Rep. Tim Whelan's Reflections on 9-11-01

Serving as a State Trooper on the day the world changed...

From State Rep. Timothy Whelan, a retired Massachusetts State Trooper:

On September 11, 2001 I was assigned to the State Police Truck Team and had worked a night detail in Natick the evening before. I took some vacation time off that morning to get some rest when I awoke to my Sergeant on the phone telling me to suit up and turn on a TV immediately. Asking him what had happened, he reiterated his direction to turn on a TV right away to see what was happening and await further orders.

I turned the TV on just in time to watch Flight 175 crash into the south tower (9:03am). Knowing right away that this was an attack, I jumped into my cruiser and headed out to patrol and to await those further orders. None would be given.

Initially there was shock and confusion in all circles, including Massachusetts law enforcement. We all wanted to do something, anything, but didn't really know what we should do. Many of my colleagues went to local schools, colleges, public buildings, etc. to provide added security. Lacking any other direct orders, everyone wanted to do something to protect our citizens so deploying to potential targets made perfect sense. The State Police deployed specialty units to provide added security at Logan Airport, but my unit was still floating in limbo waiting for a mission.

Later that morning I was standing at "parade rest" outside my cruiser at the Mass. Pike exit 10 (Auburn) interchange when I noticed that people driving through the tolls were honking their horns, giving me a thumbs up, and calling out their thanks for my being there. As many of you recall, it was a scary time. Very scary. We were all afraid another attack was coming, not knowing where that attack may be. No further orders came so I stayed for 14 or 15 hours that day, in plain view to all so that folks passing by could clearly see that the State Police were on the job and hopeful this would provide them a small sense of security in a very insecure time. It seemed to make folks feel better, so I stayed. For three days in a row I went to the same, high traffic spot and stood out for up to 16 hours a day watching traffic and letting folks see that public safety was on the job. It wasn’t much but it was what I could do.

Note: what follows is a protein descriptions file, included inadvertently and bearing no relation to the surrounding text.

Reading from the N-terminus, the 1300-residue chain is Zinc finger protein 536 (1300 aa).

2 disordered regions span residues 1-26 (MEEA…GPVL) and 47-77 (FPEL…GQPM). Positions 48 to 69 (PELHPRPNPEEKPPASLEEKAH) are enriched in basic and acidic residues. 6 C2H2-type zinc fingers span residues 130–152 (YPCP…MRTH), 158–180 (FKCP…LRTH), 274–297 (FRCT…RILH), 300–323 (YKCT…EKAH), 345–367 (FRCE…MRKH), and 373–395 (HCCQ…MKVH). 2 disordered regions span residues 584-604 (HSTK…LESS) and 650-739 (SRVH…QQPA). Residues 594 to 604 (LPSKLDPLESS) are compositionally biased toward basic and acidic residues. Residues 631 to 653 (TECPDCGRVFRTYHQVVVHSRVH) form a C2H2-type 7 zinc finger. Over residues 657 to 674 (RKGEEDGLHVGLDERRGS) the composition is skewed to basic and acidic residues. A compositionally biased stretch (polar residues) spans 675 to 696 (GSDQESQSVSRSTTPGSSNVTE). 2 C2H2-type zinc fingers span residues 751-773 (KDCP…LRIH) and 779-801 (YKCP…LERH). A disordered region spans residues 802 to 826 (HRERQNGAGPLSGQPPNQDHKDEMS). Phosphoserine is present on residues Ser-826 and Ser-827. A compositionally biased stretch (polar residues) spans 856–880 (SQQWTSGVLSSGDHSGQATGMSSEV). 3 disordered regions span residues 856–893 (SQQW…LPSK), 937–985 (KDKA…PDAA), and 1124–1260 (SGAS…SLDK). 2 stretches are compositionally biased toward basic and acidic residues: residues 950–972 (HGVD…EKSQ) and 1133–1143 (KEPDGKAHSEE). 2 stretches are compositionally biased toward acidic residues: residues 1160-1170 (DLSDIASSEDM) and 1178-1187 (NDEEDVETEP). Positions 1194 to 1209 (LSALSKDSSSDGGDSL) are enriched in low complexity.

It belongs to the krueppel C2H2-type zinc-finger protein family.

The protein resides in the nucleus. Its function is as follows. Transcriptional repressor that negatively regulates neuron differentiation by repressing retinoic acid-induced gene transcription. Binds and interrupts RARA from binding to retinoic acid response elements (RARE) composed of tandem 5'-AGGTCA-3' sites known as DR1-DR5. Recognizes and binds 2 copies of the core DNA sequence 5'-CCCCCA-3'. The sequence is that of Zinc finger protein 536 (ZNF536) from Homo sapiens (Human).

Truth be told, over the succeeding weeks fears of terrorists using a large commercial vehicle as a method of delivery for a WMD grew greater, so my teammates and I then got very busy, working long hours and not seeing much of our homes or families. A lot of time was invested in Boston inspecting large trucks, especially inter-modal cargo boxes that came in via international shipping, to make sure nothing nefarious would get into our country and hurt our citizens.

Nothing we did will ever approach the incredible sacrifice of first responders and private citizens in New York, Arlington, or over Shanksville. To this day I stand in awe of their service and selflessness in the face of terrifying circumstances. Whether it was heroes like Betty Ong and Amy Sweeney on board American flight 11 calmly relaying important information to American Airlines ground personnel, Welles Crowther (the man in the red bandana) saving over 10 lives at the cost of his own, the police officers and the firefighters climbing dozens of flights of stairs in those towers to reach victims, or Todd Beamer and the heroic passengers of Flight 93 fighting to take the plane back, we will never know where or how women and men find such courage in the face of absolute horror. We must remain forever grateful that people like this lived.

In closing, please never forget the fallen or the families that mourn their loss, still. Never forget the lessons learned that day about the terminal dangers of indescribable hate and evil that we must forever be vigilant against. Also, please never forget that selfless bravery in the service of others we witnessed that day and beyond, and know that when we stand united as a nation America will never be defeated. God bless the USA.


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